A few days after the bombing of Pearl Harbor, Merry Barton, age five, and her family, who were living in the South Pacific, were forced to evacuate to Australia aboard the Pacific Clipper one of the Pan Am flying boats her father managed. The family returned to the US on a secret, six-week journey aboard the USS President Grant, which meandered across the Pacific to avoid detection from Japanese war ships. She was the last living passenger on the first leg of what became the first round-the world flight on a commercial airliner.
Merry Barton, born Marion Athearn, who died May 23 at the age of 86, had an adventuresome spirit. After spending World War II in Florida, she grew up in Brazil and Peru, remarking that she felt like an international student when she attended college at UCLA. She married her first husband and raised three children. She lived in Tokyo, Boston and eventually settled in Hawaii. Following her divorce she married her second husband, John Barton, and continued living in Hawaii as well as California.
Photo of Merry Barton on her porch in Hawaii
Merry ran a successful travel agency, but it was her family and friends that mattered most. Remembers family member Reverend Brandon Filbert, “Merry always made room for others at the table.” “She was a connector of people, always looking for a common ground,” adds daughter Katy Whitman. “It was her worldliness, her sophistication, her brain power,” says husband John. “She was a spark plug but it was never about her, it was always about you.”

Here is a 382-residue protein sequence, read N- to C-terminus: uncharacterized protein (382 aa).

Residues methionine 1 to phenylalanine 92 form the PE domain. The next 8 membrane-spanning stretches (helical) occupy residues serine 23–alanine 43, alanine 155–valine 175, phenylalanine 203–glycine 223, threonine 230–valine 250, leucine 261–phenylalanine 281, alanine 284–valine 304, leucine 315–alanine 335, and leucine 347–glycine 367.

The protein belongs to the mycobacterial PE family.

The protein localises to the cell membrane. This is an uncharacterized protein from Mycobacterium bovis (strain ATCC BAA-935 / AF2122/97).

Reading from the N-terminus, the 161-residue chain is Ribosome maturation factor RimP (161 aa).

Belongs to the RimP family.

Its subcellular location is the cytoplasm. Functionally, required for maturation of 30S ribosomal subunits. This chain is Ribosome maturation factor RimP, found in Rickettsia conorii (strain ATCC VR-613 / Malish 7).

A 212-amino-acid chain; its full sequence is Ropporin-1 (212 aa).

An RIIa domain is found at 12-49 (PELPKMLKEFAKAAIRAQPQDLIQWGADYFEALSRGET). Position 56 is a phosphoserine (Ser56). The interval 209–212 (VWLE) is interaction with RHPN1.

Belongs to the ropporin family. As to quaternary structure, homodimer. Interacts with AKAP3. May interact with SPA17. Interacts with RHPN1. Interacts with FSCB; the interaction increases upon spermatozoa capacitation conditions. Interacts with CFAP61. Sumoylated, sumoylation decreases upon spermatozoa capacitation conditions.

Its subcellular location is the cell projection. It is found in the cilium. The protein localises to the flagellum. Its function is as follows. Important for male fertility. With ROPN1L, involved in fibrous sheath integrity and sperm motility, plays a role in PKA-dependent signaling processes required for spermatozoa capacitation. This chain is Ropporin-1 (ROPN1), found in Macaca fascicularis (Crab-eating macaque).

“Each time I had a baby (four), she was right there for two weeks doing anything that needed to be done, no matter where we were--twice in Maryland and twice in Hong Kong,” says daughter Debby Hu. “I was gay and out of the closet at 21,” says son Rick Herb, “My sisters were married and marriage wasn’t an opportunity for me during that era. I think that’s why I was more in need of a close relationship with my mom, and I was very open with her. Not only was she accepting of me but embraced having a gay son.”
Merry was also known for her large family reunions, inviting her ex-husband and father of her children, his wife, including all who were related and their boyfriends or girlfriends. At one of her gatherings, Merry announced that she had cancer. She spent a year fighting the disease until doctors told her the treatments were not working. She surrounded herself with family and friends holding on so she could say goodbye to everyone on her list.
Nephew, Lloyd Athearn says, “Growing up abroad and in an aviation family, Aunt Merry learned the importance of maintaining connections no matter how great the distance. Her ties spanned oceans and cultures with everyone feeling understood and loved.”
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